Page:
Range of motion is another way in which you can progress or regress an exercise, the use of loading often plays a part in partial range lifting. However, instead of using load you can simply think about being more explosive in these smaller ranges. But, training a movement in a larger range of motion helps reduce risk of injury and develop strength because the tendons and ligaments become more accustomed to being in awkward positions and producing force in these awkward positions which is key for athletes. Manipulating range of motion is useful for home workouts as it can give you another avenue to explore in terms of progression, it also gives variety to your training and provides another stimulus. One specific example would be using range of motion to increase difficulty of a split squat this would be done by simply elevating the front or rear foot. It can also be done on other lower body exercises such hip thrusts or Romanian deadlifts.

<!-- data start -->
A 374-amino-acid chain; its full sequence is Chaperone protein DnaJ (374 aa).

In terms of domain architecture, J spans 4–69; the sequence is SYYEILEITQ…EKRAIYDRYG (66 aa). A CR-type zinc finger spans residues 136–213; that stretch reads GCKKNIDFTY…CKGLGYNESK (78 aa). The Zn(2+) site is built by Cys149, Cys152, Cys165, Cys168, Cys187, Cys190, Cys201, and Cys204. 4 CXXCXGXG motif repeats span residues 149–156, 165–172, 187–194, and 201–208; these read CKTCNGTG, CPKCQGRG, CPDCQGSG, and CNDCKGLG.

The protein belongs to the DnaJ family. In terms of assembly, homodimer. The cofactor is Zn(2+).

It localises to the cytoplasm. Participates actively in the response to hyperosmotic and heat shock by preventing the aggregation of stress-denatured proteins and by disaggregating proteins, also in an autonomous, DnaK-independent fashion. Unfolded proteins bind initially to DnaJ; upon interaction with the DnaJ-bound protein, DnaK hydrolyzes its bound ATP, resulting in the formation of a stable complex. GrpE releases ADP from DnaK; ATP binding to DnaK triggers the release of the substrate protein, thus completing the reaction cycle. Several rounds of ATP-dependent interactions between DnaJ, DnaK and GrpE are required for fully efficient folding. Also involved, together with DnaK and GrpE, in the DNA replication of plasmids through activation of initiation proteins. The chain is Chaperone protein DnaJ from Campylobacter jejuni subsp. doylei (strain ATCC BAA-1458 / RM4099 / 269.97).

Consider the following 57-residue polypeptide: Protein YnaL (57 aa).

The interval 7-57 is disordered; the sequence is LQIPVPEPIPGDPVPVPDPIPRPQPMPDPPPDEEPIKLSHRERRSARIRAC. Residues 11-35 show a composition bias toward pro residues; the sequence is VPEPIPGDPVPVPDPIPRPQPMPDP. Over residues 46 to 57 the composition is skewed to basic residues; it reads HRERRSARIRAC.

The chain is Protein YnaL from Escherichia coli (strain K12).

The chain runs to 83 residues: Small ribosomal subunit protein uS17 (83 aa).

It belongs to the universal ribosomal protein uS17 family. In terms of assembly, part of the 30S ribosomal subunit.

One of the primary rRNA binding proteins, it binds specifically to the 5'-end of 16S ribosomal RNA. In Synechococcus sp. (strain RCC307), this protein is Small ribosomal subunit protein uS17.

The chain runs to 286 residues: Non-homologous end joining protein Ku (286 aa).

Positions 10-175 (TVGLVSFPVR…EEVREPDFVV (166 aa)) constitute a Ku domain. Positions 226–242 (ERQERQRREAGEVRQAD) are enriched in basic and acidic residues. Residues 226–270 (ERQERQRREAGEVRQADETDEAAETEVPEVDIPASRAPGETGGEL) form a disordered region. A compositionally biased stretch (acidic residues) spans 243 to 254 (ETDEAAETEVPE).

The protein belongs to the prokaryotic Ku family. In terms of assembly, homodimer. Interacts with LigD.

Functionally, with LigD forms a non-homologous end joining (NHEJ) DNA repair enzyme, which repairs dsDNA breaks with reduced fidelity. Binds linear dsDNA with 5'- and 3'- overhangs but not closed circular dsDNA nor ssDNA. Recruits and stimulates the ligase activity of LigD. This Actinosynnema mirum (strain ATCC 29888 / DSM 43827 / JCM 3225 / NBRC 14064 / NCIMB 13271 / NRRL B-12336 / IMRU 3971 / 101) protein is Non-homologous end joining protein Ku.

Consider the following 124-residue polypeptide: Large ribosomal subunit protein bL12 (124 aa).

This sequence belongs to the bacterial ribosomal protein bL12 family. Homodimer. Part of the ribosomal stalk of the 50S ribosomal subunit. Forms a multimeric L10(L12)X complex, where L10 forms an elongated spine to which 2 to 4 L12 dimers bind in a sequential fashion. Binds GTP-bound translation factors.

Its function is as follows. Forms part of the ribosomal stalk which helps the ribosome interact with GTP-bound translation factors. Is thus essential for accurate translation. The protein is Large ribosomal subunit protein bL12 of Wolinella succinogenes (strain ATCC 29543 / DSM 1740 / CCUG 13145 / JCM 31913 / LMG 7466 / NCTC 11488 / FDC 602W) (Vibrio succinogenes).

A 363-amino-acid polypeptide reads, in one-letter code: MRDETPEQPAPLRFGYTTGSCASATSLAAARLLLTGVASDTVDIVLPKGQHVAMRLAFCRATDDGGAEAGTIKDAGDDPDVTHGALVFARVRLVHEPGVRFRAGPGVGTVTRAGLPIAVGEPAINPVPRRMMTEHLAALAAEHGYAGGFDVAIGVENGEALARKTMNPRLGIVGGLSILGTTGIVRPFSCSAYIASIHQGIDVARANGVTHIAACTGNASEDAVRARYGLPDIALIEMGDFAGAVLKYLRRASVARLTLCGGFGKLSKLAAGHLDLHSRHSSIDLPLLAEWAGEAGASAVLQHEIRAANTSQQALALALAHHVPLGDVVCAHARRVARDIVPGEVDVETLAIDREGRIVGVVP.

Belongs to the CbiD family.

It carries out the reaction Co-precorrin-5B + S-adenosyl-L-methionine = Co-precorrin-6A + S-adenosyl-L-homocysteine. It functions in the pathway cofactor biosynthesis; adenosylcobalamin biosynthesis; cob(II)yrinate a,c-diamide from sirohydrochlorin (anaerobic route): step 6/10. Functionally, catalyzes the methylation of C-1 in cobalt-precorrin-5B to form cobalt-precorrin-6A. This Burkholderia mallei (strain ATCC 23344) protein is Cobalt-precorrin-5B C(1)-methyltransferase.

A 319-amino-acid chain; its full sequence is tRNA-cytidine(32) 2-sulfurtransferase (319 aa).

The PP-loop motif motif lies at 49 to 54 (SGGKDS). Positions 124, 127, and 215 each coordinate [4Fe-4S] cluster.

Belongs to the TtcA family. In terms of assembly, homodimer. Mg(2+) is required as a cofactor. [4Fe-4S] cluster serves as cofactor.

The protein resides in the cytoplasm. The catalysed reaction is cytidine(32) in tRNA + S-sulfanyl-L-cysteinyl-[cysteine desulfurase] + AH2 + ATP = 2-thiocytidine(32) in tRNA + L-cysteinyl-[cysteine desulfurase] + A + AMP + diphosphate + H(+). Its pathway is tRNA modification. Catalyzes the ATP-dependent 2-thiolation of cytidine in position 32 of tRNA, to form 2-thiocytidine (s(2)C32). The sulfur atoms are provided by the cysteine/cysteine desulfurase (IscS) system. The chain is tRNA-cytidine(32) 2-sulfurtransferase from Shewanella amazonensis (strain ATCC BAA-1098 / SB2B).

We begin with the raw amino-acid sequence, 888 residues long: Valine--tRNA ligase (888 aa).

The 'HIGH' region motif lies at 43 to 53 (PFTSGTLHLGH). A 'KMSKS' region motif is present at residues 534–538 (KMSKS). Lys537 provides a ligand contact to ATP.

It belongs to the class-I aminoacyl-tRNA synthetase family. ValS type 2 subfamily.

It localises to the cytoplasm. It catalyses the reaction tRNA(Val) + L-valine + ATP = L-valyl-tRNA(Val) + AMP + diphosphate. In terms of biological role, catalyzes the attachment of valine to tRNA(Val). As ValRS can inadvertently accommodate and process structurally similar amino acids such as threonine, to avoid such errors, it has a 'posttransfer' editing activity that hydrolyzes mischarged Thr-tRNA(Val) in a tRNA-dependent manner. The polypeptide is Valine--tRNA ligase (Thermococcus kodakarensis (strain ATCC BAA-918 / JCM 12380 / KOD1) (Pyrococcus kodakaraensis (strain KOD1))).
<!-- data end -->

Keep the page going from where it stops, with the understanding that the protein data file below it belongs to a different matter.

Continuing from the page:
So, I have discussed some methods to help you improve your home training, but lets take a look at some specific type of exercises and in my opinion important foundations of an athlete’s home training programme. Core work is something, for me, which is crucial in any athlete’s programme, even more so for home training as there is endless amounts of effective core variations which can be performed with no equipment. This gives great scope for progressions within the programme and gives the athlete drive to master different exercises in order to progress. One important consideration with core training is that you work the different movements of the core so anti-extension, anti- rotation and anti-lateral flexion. Besides the convenience of many core exercises requiring no equipment the benefits for athletes performing them are endless. A stronger core means an athlete can generate more forces through the kinetic chain and add these extra forces to sport specific movements. Besides this a stronger core helps to protect the hips and lower back which helps to reduce injury risk, giving benefits to lifts in the gym and enhancing sport specific movements.